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Dunkirk remains on top in US ahead of The Emoji Movie

Dunkirk

Story by Jack Foley

CHRISTOPHER Nolan’s Dunkirk has remained on top of the US box office for a second week despite the competition posed by new animated release The Emoji Movie and action thriller Atomic Blonde.

The Second World War drama fell by just 44% in its sophomore run, which enabled it to jump the $100 million mark in the US (where it took a further $28.1 million). It has also made $100 million overseas.

Going into the weekend, it was predicted to lose top spot to animated family film The Emoji Movie, from Sony Animated Pictures. But lacklustre reviews contributed to a $25.7 million start that wasn’t enough to displace Nolan’s critically-acclaimed war film.

Nevertheless, Sony president of worldwide marketing and distribution Josh Greenstein commented: “We are thrilled the audience has spoken and embraced The Emoji Movie.”

He described the opening figure as a major win for the studio, given that it cost $50 million to produce – a modest sum for a major studio animation.

Based on the ideograms used in text messages on social media platforms, The Emoji Movie follows an emoji named Gene (T.J. Miller) who, unlike the other inhabitants of Textpolis, has multiple expressions.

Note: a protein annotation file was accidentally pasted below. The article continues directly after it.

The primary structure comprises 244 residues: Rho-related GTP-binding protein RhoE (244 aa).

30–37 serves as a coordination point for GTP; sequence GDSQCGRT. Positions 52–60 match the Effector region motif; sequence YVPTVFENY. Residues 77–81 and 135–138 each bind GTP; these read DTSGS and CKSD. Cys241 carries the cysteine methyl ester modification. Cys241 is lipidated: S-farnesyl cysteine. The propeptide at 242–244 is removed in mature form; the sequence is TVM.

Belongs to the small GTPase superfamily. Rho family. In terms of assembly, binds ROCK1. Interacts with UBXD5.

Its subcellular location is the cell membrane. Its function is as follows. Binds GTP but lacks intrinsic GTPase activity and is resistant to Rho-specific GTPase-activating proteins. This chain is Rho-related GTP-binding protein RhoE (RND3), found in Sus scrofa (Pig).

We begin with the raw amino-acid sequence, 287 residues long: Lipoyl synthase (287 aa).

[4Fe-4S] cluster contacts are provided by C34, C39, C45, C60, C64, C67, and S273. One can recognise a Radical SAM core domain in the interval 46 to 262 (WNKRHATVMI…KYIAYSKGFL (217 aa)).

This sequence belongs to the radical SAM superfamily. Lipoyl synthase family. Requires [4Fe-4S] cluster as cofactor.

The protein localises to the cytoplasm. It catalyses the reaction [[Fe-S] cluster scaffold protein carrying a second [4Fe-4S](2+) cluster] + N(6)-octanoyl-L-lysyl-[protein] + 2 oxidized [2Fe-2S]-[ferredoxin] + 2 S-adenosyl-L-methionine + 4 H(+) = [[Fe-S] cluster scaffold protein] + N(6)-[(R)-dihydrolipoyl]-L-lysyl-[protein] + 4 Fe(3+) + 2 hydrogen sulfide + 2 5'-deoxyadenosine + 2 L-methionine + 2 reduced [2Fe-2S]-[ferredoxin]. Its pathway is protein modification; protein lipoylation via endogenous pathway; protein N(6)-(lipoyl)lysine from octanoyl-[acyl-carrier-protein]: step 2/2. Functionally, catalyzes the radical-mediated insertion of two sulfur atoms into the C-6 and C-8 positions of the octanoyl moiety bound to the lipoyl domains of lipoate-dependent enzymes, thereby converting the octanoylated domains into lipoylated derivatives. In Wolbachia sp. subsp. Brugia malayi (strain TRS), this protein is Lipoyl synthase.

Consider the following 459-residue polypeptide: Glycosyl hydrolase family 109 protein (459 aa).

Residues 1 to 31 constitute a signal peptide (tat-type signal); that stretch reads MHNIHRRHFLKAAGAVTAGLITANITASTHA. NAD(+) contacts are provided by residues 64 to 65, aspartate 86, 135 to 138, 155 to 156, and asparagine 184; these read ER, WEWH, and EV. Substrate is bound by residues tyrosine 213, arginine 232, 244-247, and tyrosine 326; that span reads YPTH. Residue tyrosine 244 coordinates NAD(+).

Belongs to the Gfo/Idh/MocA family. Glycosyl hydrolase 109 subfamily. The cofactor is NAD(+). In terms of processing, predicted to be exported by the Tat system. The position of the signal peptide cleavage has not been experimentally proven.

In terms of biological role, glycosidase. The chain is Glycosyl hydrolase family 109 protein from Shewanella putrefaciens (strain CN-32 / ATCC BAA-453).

Determined to be normal, he and his friends embark on an adventure to locate the code that will fix him, only to find themselves in a race to save the world.

The weekend’s other new release, Charlize Theron’s actioner Atomic Blonde, debuted to a solid $18.6 million for Universal. Directed by David Leitch (of John Wick fame), the film is based on the graphic novel The Coldest City and follows an MI6 spy during the final days of the Berlin Wall.

James McAvoy, John Goodman, Til Schweiger, Eddie Marsan, Sofia Boutella and Toby Jones also star in the movie, which cost around $30 million to produce.

Atomic Blonde placed fourth behind R-rated comedy Girls Trip, which fell just 36% in its second outing to $20.1 million for a US total of $65.5 million.

At the specialty box office, both Kathryn Bigelow’s racial drama Detroit and Al Gore’s climate change documentary An Inconvenient Sequel: Truth to Power opened to strong returns in limited release.

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